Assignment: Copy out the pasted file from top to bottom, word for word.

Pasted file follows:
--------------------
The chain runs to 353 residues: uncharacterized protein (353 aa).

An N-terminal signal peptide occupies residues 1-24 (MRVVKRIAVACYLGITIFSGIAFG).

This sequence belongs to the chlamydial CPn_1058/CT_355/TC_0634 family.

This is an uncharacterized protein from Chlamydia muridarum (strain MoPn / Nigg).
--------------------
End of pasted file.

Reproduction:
The chain runs to 353 residues: uncharacterized protein (353 aa).

An N-terminal signal peptide occupies residues 1-24 (MRVVKRIAVACYLGITIFSGIAFG).

This sequence belongs to the chlamydial CPn_1058/CT_355/TC_0634 family.

This is an uncharacterized protein from Chlamydia muridarum (strain MoPn / Nigg).